By Jon Spainhour, Rice Dairy
Last month, we talked about using "futures” or fixed price contracts to hedge the price of our expected milk production. While fixed price contracts are a very useful hedging tool, there are other tools you can use that offer a little more flexibility. Those tools are called "options.”
There are two types of options. One is a "put.” The other is a "call.” Puts are essentially an insurance policy against prices moving lower. Calls are essentially insurance against prices moving higher. For the purpose of this discussion, we will focus on puts.
Puts are essentially like car insurance. To protect yourself against losing the value of your car if you get in a car wreck, you spend money to buy an insurance policy. Clearly, you don't want to get in a car wreck, but if you do, you are protected. Puts act in a very similar way, only instead of protecting yourself against a car accident, you buy an insurance policy against the price of milk going down.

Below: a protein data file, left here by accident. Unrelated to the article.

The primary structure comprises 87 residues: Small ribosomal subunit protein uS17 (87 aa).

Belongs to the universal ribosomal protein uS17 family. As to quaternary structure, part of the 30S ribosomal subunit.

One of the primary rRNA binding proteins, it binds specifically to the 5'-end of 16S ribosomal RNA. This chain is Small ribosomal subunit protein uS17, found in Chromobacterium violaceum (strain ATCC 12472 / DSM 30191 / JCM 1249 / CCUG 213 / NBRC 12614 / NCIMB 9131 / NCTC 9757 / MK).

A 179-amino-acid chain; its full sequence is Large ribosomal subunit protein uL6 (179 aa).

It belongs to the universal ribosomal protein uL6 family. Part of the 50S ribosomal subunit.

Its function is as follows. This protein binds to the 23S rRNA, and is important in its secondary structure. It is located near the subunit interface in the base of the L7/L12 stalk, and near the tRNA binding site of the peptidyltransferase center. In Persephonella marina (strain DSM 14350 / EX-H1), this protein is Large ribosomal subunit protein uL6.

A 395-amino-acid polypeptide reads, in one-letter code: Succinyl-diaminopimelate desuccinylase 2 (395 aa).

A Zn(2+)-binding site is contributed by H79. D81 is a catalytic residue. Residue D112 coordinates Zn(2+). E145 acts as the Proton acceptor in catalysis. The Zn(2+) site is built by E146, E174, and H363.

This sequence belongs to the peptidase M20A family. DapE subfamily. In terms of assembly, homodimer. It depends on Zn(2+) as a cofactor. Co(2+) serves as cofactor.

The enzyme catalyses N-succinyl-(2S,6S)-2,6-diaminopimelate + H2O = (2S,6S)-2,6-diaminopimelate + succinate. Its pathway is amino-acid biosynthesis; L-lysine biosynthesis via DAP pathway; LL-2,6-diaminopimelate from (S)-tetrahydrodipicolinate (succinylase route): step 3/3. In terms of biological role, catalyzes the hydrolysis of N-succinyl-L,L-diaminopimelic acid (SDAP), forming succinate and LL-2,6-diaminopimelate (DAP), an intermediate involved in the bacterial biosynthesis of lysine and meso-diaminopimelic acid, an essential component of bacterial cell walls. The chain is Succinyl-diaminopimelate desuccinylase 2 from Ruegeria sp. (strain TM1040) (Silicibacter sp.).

In last month's example, our producer makes 1 million pounds of milk per month. Each Class III contract is for 200,000 lb. worth of milk. That means that in order to hedge himself completely, he will need to purchase five contracts worth of puts. Puts can be purchased on any price level in $0.25/cwt. increments. For example, that would be $13.00/cwt., $13.25/cwt. or $13.50/cwt.
In last month's example, we sold all five July contracts at $14.25/cwt. by selling futures. In that fixed price contract arrangement, the net price that we would receive for our milk would be $14.25/cwt., regardless of what the mailbox milk price was for July. With puts, we can buy insurance against the price of milk moving below $14.25/cwt., while at the same time getting to participate in the higher prices if the price of milk in July is higher than $14.25/cwt.